1. What data are you already collecting on patient access (e.g. surveys, use of appointments)? Is it current and does it cover the whole patient population?
  2. How often do you need to assess the access needs of your patients?
  3. What variables may impact changes in the use of appointment types?
  4. If using patient satisfaction surveys, how many patients are actually responding? If the response rate is low, is there another mode of collecting feedback to get more input.
  5. Do the questions on your survey ask patients directly about their access needs or preferences?

PCMH 2017

5.22.2018 AC 02 Are practices required to measure their capacity to see patients or to measure the utilization of same-day appointments (i.e., number of patients seen)?

Practices are expected to show both availability (i.e., open appointment slots at the beginning of the day) and use of same-day appointments for a period of five consecutive days. Practices should also monitor the availability of same-day appointments against their documented process. Practices may use utilization of same-day appointment access as an indication of patient need.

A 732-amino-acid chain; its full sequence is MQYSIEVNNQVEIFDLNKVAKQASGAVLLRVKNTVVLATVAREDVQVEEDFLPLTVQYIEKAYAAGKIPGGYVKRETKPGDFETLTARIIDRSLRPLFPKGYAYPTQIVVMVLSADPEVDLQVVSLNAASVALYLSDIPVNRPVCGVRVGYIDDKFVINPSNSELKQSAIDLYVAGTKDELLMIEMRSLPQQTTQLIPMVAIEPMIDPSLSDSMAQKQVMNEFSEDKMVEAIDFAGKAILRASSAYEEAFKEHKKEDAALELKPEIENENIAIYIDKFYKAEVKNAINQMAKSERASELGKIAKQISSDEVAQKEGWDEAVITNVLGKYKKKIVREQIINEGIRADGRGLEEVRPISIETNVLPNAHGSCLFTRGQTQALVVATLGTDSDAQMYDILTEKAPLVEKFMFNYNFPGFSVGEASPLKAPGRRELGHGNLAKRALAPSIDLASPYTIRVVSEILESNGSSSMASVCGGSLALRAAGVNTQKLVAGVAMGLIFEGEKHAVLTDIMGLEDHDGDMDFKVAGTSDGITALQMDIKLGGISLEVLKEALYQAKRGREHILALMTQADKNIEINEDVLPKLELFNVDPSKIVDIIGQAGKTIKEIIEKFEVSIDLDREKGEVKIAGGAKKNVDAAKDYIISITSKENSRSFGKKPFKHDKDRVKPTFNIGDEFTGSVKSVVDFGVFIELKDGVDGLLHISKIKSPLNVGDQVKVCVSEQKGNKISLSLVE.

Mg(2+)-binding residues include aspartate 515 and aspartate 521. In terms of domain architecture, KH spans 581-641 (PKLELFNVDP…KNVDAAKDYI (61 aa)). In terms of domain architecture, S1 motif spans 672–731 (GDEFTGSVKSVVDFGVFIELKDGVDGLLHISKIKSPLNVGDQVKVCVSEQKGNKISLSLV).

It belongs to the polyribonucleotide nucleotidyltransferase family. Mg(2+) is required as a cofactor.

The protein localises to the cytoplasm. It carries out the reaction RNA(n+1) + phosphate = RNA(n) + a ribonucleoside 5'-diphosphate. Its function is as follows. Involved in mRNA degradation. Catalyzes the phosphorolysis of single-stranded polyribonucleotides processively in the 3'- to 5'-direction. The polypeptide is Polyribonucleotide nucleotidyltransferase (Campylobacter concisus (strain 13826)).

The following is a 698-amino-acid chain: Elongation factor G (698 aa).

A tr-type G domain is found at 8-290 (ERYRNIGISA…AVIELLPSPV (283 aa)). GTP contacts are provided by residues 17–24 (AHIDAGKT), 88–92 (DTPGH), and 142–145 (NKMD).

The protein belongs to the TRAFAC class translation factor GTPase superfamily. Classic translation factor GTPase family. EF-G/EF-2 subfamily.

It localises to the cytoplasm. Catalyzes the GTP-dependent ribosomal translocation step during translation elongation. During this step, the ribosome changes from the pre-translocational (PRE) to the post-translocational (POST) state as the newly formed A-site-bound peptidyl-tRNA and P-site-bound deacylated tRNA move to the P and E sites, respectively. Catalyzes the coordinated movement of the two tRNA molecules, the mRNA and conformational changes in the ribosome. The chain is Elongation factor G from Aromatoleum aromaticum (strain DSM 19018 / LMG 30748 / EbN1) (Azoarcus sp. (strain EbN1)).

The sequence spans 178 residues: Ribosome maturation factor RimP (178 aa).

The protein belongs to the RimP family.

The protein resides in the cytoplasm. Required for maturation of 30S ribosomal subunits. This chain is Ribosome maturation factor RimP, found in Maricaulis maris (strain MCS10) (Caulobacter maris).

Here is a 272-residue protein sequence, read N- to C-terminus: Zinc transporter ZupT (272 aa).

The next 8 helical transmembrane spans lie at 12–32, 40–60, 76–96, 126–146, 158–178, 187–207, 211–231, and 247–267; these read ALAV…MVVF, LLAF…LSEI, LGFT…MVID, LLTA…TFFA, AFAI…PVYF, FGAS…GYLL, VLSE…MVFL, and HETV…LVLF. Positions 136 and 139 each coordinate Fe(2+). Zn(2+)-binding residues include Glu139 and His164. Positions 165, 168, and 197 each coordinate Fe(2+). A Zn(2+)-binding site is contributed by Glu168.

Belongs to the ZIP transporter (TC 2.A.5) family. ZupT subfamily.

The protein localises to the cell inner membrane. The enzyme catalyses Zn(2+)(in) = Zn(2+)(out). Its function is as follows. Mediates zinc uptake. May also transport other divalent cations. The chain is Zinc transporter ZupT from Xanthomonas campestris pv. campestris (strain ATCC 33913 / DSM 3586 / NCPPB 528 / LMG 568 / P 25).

PCMH 2017

5.22.2018 AC 02 Are practices required to reserve separate same-day appointment slots for routine and urgent visits?

No. Practices must show appointment slots that are available for both urgent/acute and routine care, but may have a policy to accommodate patients with urgent/acute care needs first.

PCMH 2017

5.22.2018 AC 02 Are practices required to provide a minimum number of same-day appointments?

NCQA does not specify a minimum number of same-day appointments per day for practices, and not all clinicians must offer same-day appointments.

PCMH 2017

5.22.2018 AC 02 Our clinic has walk-in appointments available every day. Do these count as same-day appointments?

No. Walk-in appointments are different from scheduled same-day appointments. Same-day appointments offer patients the opportunity to schedule a routine or urgent visit at a specific time to enable more patient-centered and convenient access; this prevents the need to wait for the next available clinician at the clinic.

PCMH 2017